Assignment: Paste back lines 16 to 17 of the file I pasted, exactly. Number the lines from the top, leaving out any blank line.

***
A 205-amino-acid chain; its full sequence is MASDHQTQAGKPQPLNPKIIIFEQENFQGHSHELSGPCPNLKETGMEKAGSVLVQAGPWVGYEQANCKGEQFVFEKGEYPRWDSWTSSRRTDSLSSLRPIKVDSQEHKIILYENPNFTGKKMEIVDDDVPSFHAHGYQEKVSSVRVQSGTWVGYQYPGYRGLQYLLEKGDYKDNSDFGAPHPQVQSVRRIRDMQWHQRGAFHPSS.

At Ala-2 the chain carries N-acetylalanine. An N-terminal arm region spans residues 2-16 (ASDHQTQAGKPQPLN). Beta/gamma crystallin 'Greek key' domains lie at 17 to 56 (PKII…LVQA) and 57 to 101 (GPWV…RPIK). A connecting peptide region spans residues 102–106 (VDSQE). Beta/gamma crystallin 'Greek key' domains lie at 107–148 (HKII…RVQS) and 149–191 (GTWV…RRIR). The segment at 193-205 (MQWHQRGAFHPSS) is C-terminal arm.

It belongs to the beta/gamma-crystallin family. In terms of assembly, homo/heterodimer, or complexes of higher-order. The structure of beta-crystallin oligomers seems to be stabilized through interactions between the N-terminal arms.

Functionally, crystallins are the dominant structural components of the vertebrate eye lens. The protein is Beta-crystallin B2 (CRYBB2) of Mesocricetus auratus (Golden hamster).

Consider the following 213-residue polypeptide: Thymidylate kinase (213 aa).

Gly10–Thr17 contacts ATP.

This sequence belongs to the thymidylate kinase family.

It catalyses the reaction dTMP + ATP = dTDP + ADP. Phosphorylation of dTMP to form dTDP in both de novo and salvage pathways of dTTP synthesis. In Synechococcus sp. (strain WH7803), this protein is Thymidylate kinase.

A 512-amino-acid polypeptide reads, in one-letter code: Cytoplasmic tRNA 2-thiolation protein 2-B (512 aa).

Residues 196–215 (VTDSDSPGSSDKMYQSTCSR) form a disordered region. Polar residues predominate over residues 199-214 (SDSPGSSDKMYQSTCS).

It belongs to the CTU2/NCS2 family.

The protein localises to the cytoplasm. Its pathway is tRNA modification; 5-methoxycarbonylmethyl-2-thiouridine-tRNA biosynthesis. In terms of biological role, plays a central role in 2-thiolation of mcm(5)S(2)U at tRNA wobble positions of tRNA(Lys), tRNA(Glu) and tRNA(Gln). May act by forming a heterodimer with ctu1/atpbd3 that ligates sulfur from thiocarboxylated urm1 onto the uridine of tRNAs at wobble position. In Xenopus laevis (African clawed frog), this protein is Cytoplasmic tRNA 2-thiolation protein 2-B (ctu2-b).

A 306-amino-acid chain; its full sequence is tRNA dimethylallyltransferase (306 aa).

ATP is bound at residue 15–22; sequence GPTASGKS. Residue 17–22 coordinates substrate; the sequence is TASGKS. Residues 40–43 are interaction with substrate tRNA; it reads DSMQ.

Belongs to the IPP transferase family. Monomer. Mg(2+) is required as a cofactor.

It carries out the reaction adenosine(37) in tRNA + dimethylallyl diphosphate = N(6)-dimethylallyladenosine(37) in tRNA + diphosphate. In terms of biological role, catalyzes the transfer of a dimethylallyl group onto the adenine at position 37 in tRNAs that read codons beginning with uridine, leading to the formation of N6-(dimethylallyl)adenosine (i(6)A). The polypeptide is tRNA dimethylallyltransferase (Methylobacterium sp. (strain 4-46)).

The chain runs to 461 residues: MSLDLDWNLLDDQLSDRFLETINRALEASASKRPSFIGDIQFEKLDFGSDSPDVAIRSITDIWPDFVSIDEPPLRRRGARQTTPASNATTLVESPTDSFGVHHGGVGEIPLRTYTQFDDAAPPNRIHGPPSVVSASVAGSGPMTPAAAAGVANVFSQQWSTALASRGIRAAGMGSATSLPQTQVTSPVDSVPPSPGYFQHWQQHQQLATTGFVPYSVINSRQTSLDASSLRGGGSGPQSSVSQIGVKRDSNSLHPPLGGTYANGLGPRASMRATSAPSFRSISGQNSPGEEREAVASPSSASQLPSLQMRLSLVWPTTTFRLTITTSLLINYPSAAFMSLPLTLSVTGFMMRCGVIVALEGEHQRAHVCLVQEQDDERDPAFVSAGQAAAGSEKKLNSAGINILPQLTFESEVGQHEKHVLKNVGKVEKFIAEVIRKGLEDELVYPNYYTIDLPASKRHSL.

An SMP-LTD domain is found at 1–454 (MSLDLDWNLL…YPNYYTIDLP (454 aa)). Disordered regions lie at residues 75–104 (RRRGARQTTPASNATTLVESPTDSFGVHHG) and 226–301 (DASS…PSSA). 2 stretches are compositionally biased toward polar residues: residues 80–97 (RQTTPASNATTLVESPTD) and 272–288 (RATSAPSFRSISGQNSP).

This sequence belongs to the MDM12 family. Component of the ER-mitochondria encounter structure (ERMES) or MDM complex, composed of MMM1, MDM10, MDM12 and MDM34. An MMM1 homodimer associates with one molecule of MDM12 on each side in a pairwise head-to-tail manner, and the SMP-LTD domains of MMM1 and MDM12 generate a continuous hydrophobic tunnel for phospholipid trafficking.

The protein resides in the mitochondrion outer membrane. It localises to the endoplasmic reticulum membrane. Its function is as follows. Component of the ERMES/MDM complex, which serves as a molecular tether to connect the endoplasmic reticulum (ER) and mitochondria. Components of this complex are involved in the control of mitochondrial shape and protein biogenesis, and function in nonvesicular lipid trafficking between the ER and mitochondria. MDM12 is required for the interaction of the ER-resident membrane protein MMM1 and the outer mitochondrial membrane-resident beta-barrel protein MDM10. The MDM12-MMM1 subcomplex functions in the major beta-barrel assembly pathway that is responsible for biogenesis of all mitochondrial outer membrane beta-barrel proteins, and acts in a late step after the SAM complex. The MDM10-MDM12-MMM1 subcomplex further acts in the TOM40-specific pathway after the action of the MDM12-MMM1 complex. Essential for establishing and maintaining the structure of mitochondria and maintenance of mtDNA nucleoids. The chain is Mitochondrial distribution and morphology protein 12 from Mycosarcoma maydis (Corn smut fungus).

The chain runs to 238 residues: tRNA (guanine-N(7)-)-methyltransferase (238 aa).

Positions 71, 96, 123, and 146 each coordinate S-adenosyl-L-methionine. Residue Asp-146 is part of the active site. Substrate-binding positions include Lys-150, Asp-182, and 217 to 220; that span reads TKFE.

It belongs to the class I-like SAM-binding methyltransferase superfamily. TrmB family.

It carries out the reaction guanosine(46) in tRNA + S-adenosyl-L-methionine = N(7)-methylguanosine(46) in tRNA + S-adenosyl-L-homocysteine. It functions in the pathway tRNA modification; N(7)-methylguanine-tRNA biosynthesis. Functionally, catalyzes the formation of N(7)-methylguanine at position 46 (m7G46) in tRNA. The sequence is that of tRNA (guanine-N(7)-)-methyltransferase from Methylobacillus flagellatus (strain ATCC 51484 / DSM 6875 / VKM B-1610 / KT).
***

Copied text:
It carries out the reaction adenosine(37) in tRNA + dimethylallyl diphosphate = N(6)-dimethylallyladenosine(37) in tRNA + diphosphate. In terms of biological role, catalyzes the transfer of a dimethylallyl group onto the adenine at position 37 in tRNAs that read codons beginning with uridine, leading to the formation of N6-(dimethylallyl)adenosine (i(6)A). The polypeptide is tRNA dimethylallyltransferase (Methylobacterium sp. (strain 4-46)).

The chain runs to 461 residues: MSLDLDWNLLDDQLSDRFLETINRALEASASKRPSFIGDIQFEKLDFGSDSPDVAIRSITDIWPDFVSIDEPPLRRRGARQTTPASNATTLVESPTDSFGVHHGGVGEIPLRTYTQFDDAAPPNRIHGPPSVVSASVAGSGPMTPAAAAGVANVFSQQWSTALASRGIRAAGMGSATSLPQTQVTSPVDSVPPSPGYFQHWQQHQQLATTGFVPYSVINSRQTSLDASSLRGGGSGPQSSVSQIGVKRDSNSLHPPLGGTYANGLGPRASMRATSAPSFRSISGQNSPGEEREAVASPSSASQLPSLQMRLSLVWPTTTFRLTITTSLLINYPSAAFMSLPLTLSVTGFMMRCGVIVALEGEHQRAHVCLVQEQDDERDPAFVSAGQAAAGSEKKLNSAGINILPQLTFESEVGQHEKHVLKNVGKVEKFIAEVIRKGLEDELVYPNYYTIDLPASKRHSL.